On Monday, November 16, Alison Cook-Sather (Mary Katharine Woodworth Professor of Education, Director of the Peace, Conflict and Social Justice Studies concentration at Bryn Mawr College, and Coordinator of the Teaching and Learning Institute at Bryn Mawr and Haverford Colleges) will lead a discussion of rigorous student-faculty partnerships that may enable some scholarship of teaching and learning, broadly understood. Two student-faculty pairs will also present about their projects, describing their collaborations. [This is a program we will pilot at Lafayette in the Spring. Come learn more and consider joining the project.]

October 30: “Information Literacy Brown Bag”

12:10pm-1:15pm, 206 Skillman, Lunch will be provided.

On Friday, October 30, Professors Ingrid Furniss (Art) and Hannah Stewart-Gambino (Gov & Law and IA) will host a lunch time discussion on how they integrated information literacy into their respective courses: Art 340 Seminar in Art History and IA 261 Research Methods in International Affairs. If you would like to learn more about their endeavor and/or are interested in applying for an information literacy grant for Spring 2015, please join the discussion.

October 15: “LVAC Hybrid Learning Collaboration in Marketing Research with CBLR”

4:10pm-5:00pm, 103 Ramer, Lunch will be provided.

Professors Gary Kaskowitz, and Sabrina Terrizzi from the Department of Economics and Business at Moravian College are collaborating with Professor Chris Ruebeck from Lafayette College’s Department of Economics. Their project is one of four funded by a Teagle grant for inter-institutional work in the Lehigh Valley Association of Independent Colleges (LVAIC). This project is focused on empirical methods, recorded and real-time video instruction, and Community-Based Learning and Research (CBLR) projects.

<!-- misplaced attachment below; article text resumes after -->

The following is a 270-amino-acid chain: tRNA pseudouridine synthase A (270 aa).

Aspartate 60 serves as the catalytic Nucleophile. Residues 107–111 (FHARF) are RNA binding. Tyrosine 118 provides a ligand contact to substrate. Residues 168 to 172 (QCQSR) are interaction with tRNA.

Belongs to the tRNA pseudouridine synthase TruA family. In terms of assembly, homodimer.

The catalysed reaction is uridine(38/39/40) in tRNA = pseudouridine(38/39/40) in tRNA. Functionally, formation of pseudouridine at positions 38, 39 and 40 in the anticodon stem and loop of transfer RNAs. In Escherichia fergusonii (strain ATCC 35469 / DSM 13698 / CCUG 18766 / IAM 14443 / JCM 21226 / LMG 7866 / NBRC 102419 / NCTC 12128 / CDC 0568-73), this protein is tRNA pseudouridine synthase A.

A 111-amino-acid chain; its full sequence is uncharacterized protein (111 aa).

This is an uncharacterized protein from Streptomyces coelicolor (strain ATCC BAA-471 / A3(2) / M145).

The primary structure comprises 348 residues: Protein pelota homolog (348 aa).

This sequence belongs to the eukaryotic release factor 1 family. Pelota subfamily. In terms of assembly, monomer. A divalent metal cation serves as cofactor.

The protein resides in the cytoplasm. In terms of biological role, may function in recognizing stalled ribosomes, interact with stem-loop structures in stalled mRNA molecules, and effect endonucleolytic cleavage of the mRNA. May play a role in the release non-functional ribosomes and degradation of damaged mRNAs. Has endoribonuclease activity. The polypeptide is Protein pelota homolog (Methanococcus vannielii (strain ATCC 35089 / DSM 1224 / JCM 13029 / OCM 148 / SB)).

Prof. Terrizzi has initiated a new Research Methods course at Moravian College this semester and is partnering with the United Way for the course’s CBLR project. In addition to research methods, the students are learning new tools to document their findings for sharing with Prof. Kaskowitz’s and Prof. Ruebeck’s students in the spring semester, as they pursue additional CBLR projects. Profs. Kaskowitz and Ruebeck will bring their Marketing Research students together in the spring to work on CBLR projects across the Lehigh Valley. Both campus’s Marketing Research courses have pre-requisite or related courses in Statistics and Econometrics, and prepare students to conduct various advanced research methods including survey design. The CBLR projects will allow students to collaborate with community partners addressing various needs in the Lehigh Valley. There will be connections between coursework across the two semester and across the two campus. In addition to sharing some class time, students will be assigned to inter-institutional collaboration groups for their collaboration with community partners.

October 14:Gender and Student Evaluations”

12:00pm-1:00pm, 223 Oechsle, Lunch will be provided.

Professor Basow will describe research findings related to how women faculty are perceived and evaluated by their students, the risk factors they might have, and ideas for how to address them.

October 7: “Faculty Irregular Lunch Series: Keeping Your Research Going” 

12:00pm-1:00pm, 206 Skillman, Lunch will be provided.

The faculty irregular lunch series on scholarly publication continues with a conversation about habits to keep your research going. Justin Corvino (Mathematics), Caroline Lee (Anthropology and Sociology), Carrie Rohman (English), and Jennifer Rossmann (Mechanical Engineering) will share their processes and wisdom.

August 20, August 21 and August 24

A 3-day workshop for new faculty, which includes presentations, conversations, panel discussions, and hands-on activities to introduce new faculty to the expectations and resources for pedagogy at the college.